Junius

 
Helpful votes received on reviews: 58% (791 of 1,363)
Location: London, Middlesex United Kingdom
 

Reviews

Top Reviewer Ranking: 4,947,666 - Total Helpful Votes: 791 of 1363
Bernard Spilsbury: His Life and Cases (Panther Boo&hellip by Keith Simpson
3.0 out of 5 stars Dated, 17 July 2014
This is not a bad book, but is inevitably dated. It is interesting to read about classic cases, in which Sir Bernard presented evidence; Crippen, George Joseph Smith, Major Armstrong and John Donald Merrett, as well as many more, from the 1900s-1940s. The book is very favourable to Sir Bernard, though there is some criticism recorded over the Norman Thorne murder. However, Sir Bernard was not always correct and the verdict he helped bring about in the Merrett case was probably incorrect. The survey of some of the crimes here is somewhat limited, given the information now available, eg over the Vera Page and Louisa Steele cases. The reader needs to be aware that this is not the final word… Read more
George Cole: The World was My Lobster by George Cole
3.0 out of 5 stars Not too bad, 11 July 2014
This is not a bad book for fans of George Cole, of which I am one. The section on his childhood and first employment on the stage, and the section on his time in Minder are good, but elsewhere the book is plodding. There's a description of a film/stage/TV role, brief summary of plot, fellow actors, George's part, and then we're onto another of his roles, with the same routine. It becomes wearying after a while. The lack of any discussion of his first marriage is a disadvantage and as a result we learn little about the subject as a human being. What little we do know is favourable, though it is repetitive at times and a good proof reader could have made for a better text.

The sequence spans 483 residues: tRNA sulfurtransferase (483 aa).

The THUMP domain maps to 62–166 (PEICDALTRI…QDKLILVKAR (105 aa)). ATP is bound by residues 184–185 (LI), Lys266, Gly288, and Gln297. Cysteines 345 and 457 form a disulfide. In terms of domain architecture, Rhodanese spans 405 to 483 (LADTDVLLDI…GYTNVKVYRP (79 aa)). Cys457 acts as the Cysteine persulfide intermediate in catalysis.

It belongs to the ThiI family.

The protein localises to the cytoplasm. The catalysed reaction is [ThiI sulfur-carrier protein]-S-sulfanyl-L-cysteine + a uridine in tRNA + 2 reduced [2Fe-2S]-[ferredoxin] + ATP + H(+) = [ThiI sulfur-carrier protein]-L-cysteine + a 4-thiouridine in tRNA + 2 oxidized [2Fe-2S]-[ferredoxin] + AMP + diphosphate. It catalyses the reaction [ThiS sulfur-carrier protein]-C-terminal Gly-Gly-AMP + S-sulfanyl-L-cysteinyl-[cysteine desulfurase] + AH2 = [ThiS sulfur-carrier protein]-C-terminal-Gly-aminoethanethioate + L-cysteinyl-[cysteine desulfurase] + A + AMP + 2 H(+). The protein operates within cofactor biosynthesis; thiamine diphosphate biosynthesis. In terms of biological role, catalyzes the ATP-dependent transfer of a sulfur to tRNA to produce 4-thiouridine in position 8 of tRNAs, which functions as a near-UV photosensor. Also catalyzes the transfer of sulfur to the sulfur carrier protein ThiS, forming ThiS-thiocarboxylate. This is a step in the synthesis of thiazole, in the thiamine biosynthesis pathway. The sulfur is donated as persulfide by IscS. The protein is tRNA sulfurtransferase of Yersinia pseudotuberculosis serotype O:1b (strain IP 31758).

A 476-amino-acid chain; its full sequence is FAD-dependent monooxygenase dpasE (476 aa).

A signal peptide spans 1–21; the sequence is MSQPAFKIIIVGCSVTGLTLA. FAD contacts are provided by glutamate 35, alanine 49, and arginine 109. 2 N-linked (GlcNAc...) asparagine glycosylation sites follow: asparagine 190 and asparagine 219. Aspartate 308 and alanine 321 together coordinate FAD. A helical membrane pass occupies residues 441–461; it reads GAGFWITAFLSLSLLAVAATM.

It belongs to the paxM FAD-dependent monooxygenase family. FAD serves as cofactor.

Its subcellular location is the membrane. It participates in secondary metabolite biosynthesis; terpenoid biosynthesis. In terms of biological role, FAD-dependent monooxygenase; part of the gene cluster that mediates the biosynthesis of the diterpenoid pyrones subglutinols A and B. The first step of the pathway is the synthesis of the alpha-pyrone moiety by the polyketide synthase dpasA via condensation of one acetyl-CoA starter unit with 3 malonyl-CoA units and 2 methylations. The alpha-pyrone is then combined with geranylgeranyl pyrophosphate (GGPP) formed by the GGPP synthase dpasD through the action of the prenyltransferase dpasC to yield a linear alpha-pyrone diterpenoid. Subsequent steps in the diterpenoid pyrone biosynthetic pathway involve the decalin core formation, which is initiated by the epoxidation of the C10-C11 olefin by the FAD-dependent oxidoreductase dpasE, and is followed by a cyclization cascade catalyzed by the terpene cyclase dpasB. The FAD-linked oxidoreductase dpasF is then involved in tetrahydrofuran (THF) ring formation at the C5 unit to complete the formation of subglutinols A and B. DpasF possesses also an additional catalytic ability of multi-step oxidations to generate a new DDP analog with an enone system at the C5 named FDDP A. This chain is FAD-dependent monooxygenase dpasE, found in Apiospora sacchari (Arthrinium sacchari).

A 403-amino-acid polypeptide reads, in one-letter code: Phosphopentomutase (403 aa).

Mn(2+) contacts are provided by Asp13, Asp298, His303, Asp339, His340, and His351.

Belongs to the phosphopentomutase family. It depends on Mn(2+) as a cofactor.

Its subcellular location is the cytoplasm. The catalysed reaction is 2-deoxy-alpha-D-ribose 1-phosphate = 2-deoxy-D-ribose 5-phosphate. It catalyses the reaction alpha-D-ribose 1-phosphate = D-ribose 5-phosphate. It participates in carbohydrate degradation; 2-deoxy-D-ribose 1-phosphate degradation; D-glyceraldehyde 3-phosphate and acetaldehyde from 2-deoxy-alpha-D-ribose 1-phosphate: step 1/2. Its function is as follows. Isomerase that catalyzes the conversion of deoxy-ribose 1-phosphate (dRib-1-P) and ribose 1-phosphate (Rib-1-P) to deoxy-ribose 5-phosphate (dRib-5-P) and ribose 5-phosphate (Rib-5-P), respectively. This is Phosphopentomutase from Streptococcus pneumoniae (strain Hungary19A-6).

Portrait of a Bad Man (Ronald John Chesney) by Tom Tullett
3.0 out of 5 stars Not bad, but dated, 5 Jun 2014
This is a well written, readable and well illustrated book about the life and crimes of Ronald Chesney, also John Donald Merrett/Milner, by a crime journalist. The villain of the piece was also a forger and smuggler, too, as well as being a womaniser. It is the only substantive work on the topic, unlike those books on the era's other major killers such as Heath, Haigh and Christie. However, the book often feels rather vague and sometimes inventive - conversations between killer and victim are sometimes reported without the author being able to know whether these occurred or not - both being dead by the time the author wrote the book. Feels imaginative at times.There's also more evidence… Read more